Scheme 1. Collagen-targeted contrast agents; l-amino acids are designated by one letter code, except where noted; Gd chelates are
appended through the N terminus, through branched Lys-Gly residues
at the N terminus, and through a Lys side chain within the cyclic
portion of the peptide.
ð1Þ
This model fit the data well and gave N = 7.6 0.7
equivalent binding sites with a dissociation constant Kd =
1.8 1.0 mm. To demonstrate the specificity of binding, the
isomer EP-3612 (Scheme 1) was prepared. Isomer EP-3612 is
identical to EP-3533 with the exception that the chirality of
one cysteine residue is inverted (d-Cys). Figure 1 clearly
demonstrates that the affinity of EP-3612 for collagen (Kd =
400 mm, assuming the same N sites as EP-3533) is two orders
of magnitude lower than that of EP-3533.
The relaxivity of EP-3533 and EP-3612 was measured at
two field strengths in pH 7.4 phosphate-buffered saline (PBS)
or in human plasma. The relaxivities are listed in Table 1 per
Gd atom and per molecule. As expected, relaxivities at a
given field/medium are similar for both isomers. There is
cyclic peptide of 10 amino acids that is formed through a
disulfide bond. Biphenylalanine (Bip) at the amidated
C terminus was found to improve collagen binding. Three
{Gd(dtpa)} moieties were conjugated to the peptide through thioTable 1: Relaxivity of EP-3533 and EP-3612 in PBS or human plasma at 37 8C. Uncertainty estimated at
urea linkages to improve the sensi 10 %.
tivity of the contrast agent. SystemSolution
r1 [mm1 s1] at 0.47 T
r1 [mm1 s1] at 1.41 T
r2 [mM1 s1] at 1.41 T
atic introduction of Lys residues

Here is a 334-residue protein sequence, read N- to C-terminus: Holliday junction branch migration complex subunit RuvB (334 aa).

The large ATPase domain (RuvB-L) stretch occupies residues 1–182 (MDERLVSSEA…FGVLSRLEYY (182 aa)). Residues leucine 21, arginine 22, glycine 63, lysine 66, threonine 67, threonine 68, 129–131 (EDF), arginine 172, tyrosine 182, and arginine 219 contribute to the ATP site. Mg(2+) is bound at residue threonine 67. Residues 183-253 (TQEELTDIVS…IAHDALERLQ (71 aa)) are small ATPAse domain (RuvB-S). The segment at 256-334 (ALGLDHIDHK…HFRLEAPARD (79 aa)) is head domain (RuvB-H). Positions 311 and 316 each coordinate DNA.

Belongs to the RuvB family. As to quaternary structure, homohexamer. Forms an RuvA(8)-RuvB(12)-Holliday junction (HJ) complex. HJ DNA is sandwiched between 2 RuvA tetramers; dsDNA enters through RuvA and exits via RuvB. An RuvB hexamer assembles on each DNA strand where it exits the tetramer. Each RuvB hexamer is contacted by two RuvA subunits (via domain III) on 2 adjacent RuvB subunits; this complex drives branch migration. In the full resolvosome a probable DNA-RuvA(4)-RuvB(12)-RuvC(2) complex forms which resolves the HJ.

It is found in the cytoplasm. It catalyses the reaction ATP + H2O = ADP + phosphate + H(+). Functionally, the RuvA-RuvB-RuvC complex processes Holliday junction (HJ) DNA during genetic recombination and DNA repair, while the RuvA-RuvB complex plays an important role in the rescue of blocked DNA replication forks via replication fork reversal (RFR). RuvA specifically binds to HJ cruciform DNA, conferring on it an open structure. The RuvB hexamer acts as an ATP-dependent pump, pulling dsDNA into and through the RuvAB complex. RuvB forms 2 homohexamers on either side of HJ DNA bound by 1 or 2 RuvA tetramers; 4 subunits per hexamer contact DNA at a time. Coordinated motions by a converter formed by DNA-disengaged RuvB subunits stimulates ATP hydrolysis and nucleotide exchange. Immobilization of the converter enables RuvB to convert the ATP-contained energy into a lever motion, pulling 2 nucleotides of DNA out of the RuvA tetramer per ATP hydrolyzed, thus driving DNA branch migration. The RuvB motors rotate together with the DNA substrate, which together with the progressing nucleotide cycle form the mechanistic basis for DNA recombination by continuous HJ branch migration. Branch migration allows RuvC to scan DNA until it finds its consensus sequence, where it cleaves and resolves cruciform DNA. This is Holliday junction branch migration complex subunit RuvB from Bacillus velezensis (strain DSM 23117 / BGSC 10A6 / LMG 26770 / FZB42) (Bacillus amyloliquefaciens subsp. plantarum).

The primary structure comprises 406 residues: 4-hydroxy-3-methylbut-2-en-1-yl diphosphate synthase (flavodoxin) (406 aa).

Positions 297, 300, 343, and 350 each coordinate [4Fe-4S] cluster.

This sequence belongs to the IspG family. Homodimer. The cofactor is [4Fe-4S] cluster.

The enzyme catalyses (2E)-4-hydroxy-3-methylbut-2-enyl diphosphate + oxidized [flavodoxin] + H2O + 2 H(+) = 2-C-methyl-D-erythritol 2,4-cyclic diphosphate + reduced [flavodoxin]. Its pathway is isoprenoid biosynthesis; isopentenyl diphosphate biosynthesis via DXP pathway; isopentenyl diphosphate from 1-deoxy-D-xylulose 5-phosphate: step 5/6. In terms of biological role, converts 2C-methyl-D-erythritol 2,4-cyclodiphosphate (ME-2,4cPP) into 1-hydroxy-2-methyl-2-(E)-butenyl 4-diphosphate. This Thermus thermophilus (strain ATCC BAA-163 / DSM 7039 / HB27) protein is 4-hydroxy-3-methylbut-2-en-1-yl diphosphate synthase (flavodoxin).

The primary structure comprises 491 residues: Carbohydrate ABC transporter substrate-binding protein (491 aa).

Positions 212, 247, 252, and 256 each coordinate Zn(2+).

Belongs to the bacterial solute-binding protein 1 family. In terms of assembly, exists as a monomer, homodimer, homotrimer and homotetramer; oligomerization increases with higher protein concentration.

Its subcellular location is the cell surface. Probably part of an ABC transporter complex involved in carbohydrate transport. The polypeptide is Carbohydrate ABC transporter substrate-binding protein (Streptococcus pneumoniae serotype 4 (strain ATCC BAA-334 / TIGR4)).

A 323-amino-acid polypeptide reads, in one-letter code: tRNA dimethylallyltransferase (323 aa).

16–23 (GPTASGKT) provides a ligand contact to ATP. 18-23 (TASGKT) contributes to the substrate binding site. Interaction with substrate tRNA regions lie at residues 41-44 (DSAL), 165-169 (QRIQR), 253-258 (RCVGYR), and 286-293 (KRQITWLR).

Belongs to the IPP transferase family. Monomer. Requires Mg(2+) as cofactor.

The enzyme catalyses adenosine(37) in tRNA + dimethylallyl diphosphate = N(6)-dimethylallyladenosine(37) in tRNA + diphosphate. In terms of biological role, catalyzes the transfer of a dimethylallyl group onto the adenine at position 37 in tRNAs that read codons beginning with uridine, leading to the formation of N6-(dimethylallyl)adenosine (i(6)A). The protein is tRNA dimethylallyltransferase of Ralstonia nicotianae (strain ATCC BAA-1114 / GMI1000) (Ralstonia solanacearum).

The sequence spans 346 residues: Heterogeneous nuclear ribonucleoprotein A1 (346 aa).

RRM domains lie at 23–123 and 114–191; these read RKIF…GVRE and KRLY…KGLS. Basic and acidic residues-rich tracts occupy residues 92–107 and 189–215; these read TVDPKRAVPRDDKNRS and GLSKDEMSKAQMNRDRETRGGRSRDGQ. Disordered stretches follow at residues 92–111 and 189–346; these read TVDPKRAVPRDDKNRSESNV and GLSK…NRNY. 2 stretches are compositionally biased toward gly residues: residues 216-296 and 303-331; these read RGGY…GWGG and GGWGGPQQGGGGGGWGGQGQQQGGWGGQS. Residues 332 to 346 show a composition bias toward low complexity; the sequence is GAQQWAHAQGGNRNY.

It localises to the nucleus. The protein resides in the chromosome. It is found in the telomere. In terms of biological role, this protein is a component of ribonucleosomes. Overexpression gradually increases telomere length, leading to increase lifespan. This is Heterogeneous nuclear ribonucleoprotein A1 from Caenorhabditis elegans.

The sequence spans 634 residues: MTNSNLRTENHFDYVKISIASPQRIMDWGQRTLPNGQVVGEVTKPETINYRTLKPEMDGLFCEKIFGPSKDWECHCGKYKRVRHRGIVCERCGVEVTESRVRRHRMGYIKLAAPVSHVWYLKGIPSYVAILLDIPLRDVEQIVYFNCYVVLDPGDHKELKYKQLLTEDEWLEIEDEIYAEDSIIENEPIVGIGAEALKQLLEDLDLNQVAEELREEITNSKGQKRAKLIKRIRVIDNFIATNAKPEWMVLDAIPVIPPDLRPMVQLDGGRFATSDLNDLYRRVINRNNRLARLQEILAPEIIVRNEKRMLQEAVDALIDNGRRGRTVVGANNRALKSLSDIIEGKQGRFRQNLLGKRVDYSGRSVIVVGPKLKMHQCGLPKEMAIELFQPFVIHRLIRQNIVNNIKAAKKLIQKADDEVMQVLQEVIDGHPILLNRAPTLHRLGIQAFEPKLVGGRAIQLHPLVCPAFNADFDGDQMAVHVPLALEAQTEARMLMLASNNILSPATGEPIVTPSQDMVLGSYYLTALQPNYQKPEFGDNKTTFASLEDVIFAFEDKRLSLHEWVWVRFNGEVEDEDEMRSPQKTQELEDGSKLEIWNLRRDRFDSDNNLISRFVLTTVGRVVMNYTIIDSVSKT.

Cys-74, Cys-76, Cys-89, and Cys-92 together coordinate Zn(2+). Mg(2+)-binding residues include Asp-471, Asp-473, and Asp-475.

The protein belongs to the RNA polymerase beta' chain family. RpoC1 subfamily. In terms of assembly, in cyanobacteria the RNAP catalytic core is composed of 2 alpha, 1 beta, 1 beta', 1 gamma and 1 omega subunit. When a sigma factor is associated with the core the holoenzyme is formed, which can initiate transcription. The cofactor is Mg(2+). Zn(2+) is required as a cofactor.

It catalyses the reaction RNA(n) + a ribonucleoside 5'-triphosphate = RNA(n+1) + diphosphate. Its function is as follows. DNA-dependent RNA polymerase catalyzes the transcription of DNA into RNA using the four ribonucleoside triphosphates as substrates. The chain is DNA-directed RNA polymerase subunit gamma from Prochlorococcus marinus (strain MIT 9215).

Per
Per
Per
Per
Per
Per
into the peptide demonstrated that
Gd atom
molecule
Gd atom
molecule
Gd atom
molecule
the metal complexes were wellEP-3533/PBS
18.7
56.1
16.1
48.3
25.9
77.7
tolerated at the N terminus and at
EP-3533/plasma
27.9
83.7
15.6
46.8
32.5
97.5
position 7 (from the N terminus).
EP-3612/PBS
16.7
50.1
15.5
46.5
21.4
64.2
Two chelates were conjugated
EP-3612/plasma
26.4
79.2
19.3
57.9
33.9
101.7
through a lysine residue branched
with two glycine linkers at the
N terminus. A third chelate was
introduced at the lysine side chain within the cyclic peptide.
likely some plasma protein binding of these compounds as the
The peptides were synthesized using conventional solid-phase
relaxivity at 0.47 T is significantly higher in plasma than in
techniques, and the gadolinium complexes (containing a
PBS. Near the common imaging field of 1.5 T (the 1.41-T
reactive isothiocyanate moiety) were conjugated directly to
data) the relaxivity of these agents is five times higher than
the peptides in water/acetonitrile.
[Gd(dtpa)] (magnevist) per Gd atom (15 times higher per
Conjugate EP-3533 exhibits nonsaturable binding to
molecule).[17] The high relaxivity is likely a result of the larger
type I collagen (Figure 1). To estimate affinity, the data was
size of these contrast agents, which results in longer correlation times.[12]
The collagen-targeted contrast agent was evaluated in a
mouse model. First, the biodistribution of both EP-3533 and